According to detailed financials made public as part of the company’s bankruptcy proceedings, we now know quite a lot about SFX Entertainment.
The troubled promoter fell well short of expectations. At the beginning of 2015 its guidance was $500,000 of revenue with earnings of $60-70 million. Instead, 2015 revenue was $336.9 million — the same as 2014 — with a loss of $18 million. The 2015 figures include estimates for the fourth quarter and are not final numbers.
The SEC filing makes clear why SFX filed for bankruptcy protection and agreed to undergo a restructuring. Months ago, SFX expected to have a negative cash balance of $29.9 million in January after interest payment and earnouts totaling $28 million. By March, it expected to have a negative cash balance of $33.1 million — over $58 million under management’s preferred $20 million cash buffer.
The financial information for 2014 and 2015 — the fourth quarter is an estimate — provides far more details than the income and expenses provided in quarterly earnings statements. The information was shared with various parties in November in discussions that led to the restructuring agreement that led to SFX filing for Chapter 11 bankruptcy protection. Those parties agreed to a confidentiality agreement which expired on February 1.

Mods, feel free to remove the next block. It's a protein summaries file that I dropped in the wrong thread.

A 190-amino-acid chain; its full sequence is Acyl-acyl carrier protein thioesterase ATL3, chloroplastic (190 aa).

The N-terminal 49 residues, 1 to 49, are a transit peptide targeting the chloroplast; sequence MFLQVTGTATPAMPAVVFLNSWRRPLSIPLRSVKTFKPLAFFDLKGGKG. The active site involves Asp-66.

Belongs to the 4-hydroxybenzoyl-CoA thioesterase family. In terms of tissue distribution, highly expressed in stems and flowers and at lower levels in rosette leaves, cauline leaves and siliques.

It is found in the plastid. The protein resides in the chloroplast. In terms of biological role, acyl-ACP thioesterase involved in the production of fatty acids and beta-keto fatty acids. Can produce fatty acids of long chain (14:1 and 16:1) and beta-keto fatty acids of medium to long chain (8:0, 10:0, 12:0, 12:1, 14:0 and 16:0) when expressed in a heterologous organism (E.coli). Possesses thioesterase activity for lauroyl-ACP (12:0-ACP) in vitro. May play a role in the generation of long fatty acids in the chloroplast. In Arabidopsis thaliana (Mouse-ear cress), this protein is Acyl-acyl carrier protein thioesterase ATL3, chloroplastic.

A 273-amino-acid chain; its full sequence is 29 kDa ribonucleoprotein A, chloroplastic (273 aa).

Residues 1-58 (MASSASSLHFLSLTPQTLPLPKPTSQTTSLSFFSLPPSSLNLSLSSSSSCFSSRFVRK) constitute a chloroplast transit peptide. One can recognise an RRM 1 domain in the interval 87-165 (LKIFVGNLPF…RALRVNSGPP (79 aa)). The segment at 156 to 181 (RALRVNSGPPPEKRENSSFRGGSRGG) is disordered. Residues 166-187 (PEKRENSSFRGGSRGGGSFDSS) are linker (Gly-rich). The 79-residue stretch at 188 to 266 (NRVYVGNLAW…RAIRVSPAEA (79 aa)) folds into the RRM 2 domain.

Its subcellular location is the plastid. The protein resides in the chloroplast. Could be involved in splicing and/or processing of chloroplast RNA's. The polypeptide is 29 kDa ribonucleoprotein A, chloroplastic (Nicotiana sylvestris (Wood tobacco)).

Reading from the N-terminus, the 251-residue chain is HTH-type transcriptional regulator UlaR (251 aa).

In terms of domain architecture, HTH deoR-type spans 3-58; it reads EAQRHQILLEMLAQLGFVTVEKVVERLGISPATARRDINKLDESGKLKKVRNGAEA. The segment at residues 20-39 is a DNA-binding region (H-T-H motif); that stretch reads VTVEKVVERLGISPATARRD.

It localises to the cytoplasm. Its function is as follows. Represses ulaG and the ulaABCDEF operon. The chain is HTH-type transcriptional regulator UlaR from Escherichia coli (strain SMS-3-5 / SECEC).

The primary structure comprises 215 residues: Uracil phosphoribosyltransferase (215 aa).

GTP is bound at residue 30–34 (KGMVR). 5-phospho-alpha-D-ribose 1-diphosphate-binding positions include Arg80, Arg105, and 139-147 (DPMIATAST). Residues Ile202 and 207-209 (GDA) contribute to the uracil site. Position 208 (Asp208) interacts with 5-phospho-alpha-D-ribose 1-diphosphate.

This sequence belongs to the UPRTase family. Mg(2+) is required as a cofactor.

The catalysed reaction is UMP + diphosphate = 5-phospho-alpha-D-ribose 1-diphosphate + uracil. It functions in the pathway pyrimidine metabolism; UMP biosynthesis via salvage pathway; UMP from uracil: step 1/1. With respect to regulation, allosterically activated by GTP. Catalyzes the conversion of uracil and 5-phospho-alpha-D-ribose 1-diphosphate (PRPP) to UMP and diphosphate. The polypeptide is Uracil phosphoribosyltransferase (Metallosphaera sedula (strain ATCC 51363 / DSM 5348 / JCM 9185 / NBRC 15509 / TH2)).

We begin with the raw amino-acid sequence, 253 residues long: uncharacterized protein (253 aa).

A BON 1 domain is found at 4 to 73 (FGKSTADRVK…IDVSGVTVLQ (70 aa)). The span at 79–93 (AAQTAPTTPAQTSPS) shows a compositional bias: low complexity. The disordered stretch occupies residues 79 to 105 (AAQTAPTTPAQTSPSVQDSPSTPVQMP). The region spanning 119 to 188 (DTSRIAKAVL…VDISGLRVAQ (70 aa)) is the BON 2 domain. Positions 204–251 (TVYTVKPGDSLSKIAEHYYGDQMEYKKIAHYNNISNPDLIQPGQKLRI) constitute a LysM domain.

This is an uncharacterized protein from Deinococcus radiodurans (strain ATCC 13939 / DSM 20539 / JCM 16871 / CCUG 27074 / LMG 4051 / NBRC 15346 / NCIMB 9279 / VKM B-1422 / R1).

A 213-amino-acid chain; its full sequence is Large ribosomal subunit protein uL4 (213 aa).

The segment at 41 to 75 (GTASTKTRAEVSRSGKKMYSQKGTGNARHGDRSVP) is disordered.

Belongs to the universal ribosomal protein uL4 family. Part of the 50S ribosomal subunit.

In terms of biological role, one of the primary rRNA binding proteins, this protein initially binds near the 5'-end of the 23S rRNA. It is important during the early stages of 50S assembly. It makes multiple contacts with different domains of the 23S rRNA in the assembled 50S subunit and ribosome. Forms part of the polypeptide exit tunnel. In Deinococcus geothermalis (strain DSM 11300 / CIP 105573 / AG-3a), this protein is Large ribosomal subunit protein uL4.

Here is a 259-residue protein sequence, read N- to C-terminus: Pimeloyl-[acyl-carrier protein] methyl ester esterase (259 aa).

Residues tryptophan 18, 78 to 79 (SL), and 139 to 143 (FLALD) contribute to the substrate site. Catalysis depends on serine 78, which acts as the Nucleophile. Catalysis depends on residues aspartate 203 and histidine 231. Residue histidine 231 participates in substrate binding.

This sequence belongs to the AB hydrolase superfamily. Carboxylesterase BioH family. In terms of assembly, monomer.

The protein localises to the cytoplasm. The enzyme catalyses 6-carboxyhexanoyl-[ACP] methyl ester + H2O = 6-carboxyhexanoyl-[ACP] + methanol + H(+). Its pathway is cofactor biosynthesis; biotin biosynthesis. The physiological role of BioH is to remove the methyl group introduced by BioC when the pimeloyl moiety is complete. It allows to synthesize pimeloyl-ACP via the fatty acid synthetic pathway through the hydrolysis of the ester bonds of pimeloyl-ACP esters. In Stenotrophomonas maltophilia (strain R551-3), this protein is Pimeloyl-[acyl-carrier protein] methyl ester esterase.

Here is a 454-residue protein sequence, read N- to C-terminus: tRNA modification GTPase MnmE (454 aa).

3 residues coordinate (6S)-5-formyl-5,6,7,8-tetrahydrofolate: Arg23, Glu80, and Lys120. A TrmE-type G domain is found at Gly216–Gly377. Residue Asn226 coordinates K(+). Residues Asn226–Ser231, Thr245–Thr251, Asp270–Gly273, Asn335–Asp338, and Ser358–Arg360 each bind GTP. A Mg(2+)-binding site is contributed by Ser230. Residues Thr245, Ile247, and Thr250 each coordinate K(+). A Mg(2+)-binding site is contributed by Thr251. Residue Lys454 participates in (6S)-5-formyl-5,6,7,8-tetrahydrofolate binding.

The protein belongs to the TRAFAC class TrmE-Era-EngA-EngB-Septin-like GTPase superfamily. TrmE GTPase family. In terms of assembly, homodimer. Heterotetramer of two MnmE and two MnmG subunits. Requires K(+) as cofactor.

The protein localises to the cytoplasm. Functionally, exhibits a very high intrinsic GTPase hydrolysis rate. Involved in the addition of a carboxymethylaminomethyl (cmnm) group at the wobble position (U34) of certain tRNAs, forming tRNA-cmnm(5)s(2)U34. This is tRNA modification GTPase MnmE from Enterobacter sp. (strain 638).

North American live events generated $140 million in revenue in both 2014 and 2015, but losses more than doubled, from $5 million to $13.2 million. Other live events segments, including international live events and ticketing, had positive earnings in 2015
One of the company portfolio’s stars, Beatport, also lost money. Acquired for $50 million in February 2013 and touted as “the all-in-one hub for everything EMC,” or electronic music culture, the download and streaming service saw its revenue fall from $46.5 million in 2014 to $39.1 million last year. Due to the drop in revenue and a surge in salaries and general expenses, from $11.2 million to $18.7 million, Beatport went from $7.1 million in earnings in 2014 to a $5.5 million loss last year.
Sponsorships were supposed to be key to SFX’s business model. Brands would work with SFX because they wanted EDM’s young consumers. But global partnerships amounted to just $8 million in 2014 and actually dropped last year, to $7.3 million — 1.8 percent of SFX’s total revenue. As a point of comparison, Live Nation’s sponsorships and advertising division accounted for 4.7 percent of its revenue in the first nine months of the year.
Finally, the “other” category, a catchall that includes digital agency Fame House, had revenue of $6.3 million in a loss of $6.8 million in 2014. In 2015 it had revenue of $11.1 million and a loss of just $622,000.